Mendon, Missouri. Population 171. There’s really nothing here. The tiny town is located off Route 11, just south of Yellow Creek. You’re three hours west of Saint Louis, two hours east of Kansas City.
It’s quiet. No attractions. No major landmarks. Nobody famous ever lived here unless you count Vern Kennedy, right-hander for the White Sox, circa 1934.
If you’re looking for entertainment in Mendon, your main option is Busch Light. But you’ll have to drive all the way to Brunswick to find a liquor store.
“We are just country folk,” said Mendon native Carol Ann Wamsley, “and that's what makes us a special place.”
At its heart, Mendon is a railroad town. The first iron tracks were laid in 1887. Within a decade, a town sprang up. You had a few dozen storefronts, a school, a newspaper, and a couple churches with steeply conflicting views on eternal damnation. Most of that is gone now.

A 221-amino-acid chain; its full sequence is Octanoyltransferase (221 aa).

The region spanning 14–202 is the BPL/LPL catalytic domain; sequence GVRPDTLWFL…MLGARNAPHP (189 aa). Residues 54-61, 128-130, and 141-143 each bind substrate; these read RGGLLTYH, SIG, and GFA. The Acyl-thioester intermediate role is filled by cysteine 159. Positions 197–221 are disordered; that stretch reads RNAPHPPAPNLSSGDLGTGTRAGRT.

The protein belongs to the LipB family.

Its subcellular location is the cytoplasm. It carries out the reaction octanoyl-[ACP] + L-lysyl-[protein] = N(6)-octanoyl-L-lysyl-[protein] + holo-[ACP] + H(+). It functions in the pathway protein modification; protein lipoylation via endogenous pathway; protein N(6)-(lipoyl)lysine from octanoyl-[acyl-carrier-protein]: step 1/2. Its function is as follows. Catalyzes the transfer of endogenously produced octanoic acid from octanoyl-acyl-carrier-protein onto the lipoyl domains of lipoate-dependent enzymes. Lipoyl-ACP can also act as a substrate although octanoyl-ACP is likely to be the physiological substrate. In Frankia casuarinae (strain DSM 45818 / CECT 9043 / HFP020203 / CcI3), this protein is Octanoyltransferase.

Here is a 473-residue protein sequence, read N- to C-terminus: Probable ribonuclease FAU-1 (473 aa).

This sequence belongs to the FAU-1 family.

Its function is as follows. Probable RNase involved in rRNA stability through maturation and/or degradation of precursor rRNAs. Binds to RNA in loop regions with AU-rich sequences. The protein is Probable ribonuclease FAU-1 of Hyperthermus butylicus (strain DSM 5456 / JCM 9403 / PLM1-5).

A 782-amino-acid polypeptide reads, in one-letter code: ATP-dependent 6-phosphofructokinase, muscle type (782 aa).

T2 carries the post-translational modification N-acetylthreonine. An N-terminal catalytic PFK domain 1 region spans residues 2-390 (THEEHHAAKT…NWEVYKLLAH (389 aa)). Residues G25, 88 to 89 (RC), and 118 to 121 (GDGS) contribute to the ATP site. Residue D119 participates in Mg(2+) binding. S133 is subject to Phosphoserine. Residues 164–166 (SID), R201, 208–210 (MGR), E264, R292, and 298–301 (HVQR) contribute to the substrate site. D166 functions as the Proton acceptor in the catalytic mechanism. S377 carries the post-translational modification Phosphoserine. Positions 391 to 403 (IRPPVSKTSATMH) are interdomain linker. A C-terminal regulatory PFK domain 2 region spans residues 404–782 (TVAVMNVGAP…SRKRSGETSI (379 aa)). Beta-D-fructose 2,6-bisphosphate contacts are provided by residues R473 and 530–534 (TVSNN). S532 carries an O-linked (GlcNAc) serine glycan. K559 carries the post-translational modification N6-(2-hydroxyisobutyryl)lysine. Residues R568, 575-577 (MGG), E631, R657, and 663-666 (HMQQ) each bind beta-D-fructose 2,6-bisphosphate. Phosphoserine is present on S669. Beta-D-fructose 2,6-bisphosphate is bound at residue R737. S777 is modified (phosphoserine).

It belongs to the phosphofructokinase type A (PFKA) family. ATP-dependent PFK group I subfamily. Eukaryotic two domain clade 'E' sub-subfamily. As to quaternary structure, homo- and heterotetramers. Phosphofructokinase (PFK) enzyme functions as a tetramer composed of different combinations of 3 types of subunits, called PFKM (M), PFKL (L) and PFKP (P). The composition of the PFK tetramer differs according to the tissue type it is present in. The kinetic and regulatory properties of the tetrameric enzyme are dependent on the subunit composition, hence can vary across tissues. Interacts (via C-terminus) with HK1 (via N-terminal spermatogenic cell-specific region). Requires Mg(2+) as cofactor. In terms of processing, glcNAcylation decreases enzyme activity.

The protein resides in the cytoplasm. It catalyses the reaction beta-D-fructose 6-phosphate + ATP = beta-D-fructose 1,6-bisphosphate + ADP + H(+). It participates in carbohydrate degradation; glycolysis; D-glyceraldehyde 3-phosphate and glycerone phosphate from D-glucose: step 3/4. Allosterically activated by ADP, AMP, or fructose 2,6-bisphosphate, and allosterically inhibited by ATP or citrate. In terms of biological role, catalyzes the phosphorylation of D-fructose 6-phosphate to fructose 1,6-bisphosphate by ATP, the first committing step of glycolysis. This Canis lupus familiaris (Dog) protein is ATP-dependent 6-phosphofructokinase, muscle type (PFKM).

Today, the Atchison Topeka & Santa Fe Railroad line still passes the northwest side of the community, only
now it’s the Southern Transcon Railroad.
The Amtrak Southwest Chief runs through town regularly. On summer afternoons you can see the Amtrak locomotive in the distance, racing across the prairie like a polished chromium bullet. But the train never stops here. It just keeps moving.
Until last week.
It was a Monday that will live in infamy. The Southwest Chief made an unexpected stop near Mendon, of all places.
The Chief was traveling 87 mph, bound for Chicago. There were more people aboard than there are living within Mendon’s city limits.
Up ahead a dump truck was on the tracks. The truck was obstructing the crossing of County Road 113. This was not a small truck. This was a vehicle about the size of a Sonic Drive-In.
The train never slowed.
The sound of the collision could be heard from as far away as Westville. It was…